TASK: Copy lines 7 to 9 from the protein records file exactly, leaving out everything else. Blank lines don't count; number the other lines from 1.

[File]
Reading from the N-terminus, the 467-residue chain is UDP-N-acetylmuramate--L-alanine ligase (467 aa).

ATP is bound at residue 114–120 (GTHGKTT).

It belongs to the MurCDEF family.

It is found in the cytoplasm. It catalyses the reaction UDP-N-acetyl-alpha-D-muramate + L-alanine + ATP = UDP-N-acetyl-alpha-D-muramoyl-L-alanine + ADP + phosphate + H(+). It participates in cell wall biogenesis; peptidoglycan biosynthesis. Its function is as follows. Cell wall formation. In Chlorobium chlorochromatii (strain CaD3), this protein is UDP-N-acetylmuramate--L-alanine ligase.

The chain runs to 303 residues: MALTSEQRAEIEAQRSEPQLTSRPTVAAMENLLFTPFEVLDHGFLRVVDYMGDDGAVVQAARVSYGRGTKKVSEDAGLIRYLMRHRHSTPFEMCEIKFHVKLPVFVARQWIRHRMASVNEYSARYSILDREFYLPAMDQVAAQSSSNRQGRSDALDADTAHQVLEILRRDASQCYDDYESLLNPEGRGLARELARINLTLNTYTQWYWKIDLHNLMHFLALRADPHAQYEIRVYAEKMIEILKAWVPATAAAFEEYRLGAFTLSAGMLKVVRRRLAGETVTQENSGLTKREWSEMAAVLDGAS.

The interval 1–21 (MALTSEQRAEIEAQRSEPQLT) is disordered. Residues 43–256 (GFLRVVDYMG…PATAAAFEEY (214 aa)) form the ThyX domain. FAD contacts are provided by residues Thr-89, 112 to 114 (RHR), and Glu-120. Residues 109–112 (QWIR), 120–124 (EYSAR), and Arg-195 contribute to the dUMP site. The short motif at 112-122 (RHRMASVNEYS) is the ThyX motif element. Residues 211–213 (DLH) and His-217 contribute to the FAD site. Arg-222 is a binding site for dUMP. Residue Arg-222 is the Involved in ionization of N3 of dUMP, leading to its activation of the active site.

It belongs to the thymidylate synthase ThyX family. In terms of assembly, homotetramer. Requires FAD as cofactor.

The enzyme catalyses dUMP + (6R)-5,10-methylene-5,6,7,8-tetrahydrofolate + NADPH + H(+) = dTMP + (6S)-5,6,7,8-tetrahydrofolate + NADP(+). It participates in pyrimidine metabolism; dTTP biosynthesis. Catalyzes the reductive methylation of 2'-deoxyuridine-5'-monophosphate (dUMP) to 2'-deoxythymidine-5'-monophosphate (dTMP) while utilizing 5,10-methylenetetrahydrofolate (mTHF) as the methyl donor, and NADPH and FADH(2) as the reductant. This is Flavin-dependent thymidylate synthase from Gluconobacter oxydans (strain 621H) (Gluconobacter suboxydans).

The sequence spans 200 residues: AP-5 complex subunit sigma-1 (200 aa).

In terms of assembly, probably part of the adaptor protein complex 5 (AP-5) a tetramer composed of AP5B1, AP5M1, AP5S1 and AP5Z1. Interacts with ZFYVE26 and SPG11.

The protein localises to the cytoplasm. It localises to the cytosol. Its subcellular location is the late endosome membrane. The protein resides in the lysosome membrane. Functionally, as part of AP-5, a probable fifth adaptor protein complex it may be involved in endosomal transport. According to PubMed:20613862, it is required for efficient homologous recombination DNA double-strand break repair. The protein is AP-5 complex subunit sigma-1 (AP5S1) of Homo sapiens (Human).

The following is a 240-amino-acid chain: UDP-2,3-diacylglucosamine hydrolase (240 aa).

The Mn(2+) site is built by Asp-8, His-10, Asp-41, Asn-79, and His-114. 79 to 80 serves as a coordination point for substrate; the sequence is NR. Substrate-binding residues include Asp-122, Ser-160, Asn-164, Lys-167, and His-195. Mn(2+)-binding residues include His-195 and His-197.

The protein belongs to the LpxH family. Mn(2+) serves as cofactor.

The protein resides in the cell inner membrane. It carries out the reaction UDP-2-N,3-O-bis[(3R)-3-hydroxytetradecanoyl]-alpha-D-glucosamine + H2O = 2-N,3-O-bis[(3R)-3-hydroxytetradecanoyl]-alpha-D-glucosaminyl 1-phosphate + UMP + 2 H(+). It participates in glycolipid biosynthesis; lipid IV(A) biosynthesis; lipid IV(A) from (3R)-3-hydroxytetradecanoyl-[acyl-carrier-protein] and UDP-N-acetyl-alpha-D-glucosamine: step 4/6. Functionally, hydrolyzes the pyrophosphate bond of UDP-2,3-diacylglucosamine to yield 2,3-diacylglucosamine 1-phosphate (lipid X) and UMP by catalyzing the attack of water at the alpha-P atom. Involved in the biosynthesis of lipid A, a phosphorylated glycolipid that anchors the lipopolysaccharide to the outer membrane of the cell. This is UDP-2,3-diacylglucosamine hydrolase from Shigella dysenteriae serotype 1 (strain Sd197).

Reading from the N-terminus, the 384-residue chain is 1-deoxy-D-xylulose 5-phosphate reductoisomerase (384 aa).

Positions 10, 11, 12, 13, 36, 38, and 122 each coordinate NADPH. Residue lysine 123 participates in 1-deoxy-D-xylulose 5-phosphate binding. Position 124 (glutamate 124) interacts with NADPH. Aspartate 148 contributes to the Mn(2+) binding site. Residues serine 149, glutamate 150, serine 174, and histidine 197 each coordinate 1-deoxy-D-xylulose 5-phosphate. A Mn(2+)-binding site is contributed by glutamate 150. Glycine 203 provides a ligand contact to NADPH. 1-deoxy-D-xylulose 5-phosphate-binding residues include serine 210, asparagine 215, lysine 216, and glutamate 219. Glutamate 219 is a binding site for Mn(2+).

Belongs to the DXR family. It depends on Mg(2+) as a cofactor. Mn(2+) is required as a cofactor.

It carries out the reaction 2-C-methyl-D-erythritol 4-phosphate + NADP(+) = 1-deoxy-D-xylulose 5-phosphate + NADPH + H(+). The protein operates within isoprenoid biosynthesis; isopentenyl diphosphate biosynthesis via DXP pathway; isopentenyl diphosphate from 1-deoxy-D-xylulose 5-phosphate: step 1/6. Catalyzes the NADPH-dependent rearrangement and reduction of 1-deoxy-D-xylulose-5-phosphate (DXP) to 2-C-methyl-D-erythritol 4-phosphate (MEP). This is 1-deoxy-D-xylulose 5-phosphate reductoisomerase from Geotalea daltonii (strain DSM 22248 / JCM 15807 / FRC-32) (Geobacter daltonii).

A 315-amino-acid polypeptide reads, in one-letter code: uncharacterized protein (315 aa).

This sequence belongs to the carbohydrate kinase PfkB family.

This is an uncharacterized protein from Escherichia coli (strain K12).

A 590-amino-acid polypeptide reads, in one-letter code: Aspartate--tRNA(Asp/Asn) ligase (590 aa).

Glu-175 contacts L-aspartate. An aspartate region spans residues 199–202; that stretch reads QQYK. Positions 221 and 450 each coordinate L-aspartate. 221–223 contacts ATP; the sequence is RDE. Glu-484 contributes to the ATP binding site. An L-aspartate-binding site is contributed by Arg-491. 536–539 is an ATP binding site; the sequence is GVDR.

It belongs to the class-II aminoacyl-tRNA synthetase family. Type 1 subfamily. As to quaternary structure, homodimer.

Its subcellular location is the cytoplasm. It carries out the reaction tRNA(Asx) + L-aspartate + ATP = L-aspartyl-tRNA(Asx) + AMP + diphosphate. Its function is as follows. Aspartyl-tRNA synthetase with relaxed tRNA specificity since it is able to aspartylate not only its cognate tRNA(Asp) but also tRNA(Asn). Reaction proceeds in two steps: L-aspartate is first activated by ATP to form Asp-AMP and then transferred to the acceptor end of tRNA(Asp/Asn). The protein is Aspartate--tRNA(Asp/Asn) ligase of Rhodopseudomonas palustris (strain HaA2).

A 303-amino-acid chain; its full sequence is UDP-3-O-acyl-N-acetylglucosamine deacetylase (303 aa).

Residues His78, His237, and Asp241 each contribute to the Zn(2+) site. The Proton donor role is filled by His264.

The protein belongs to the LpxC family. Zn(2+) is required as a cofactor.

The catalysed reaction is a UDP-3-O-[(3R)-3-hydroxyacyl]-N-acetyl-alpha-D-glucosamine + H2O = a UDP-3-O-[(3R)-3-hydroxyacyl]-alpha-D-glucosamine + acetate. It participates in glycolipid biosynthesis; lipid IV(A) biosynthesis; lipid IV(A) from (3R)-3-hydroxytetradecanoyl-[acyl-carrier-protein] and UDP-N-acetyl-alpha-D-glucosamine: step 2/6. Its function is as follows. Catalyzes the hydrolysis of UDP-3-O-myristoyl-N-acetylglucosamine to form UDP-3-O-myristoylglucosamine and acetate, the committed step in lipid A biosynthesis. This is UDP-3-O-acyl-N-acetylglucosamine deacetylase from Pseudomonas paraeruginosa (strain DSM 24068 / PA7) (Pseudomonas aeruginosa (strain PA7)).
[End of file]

It belongs to the thymidylate synthase ThyX family. In terms of assembly, homotetramer. Requires FAD as cofactor.

The enzyme catalyses dUMP + (6R)-5,10-methylene-5,6,7,8-tetrahydrofolate + NADPH + H(+) = dTMP + (6S)-5,6,7,8-tetrahydrofolate + NADP(+). It participates in pyrimidine metabolism; dTTP biosynthesis. Catalyzes the reductive methylation of 2'-deoxyuridine-5'-monophosphate (dUMP) to 2'-deoxythymidine-5'-monophosphate (dTMP) while utilizing 5,10-methylenetetrahydrofolate (mTHF) as the methyl donor, and NADPH and FADH(2) as the reductant. This is Flavin-dependent thymidylate synthase from Gluconobacter oxydans (strain 621H) (Gluconobacter suboxydans).

The sequence spans 200 residues: AP-5 complex subunit sigma-1 (200 aa).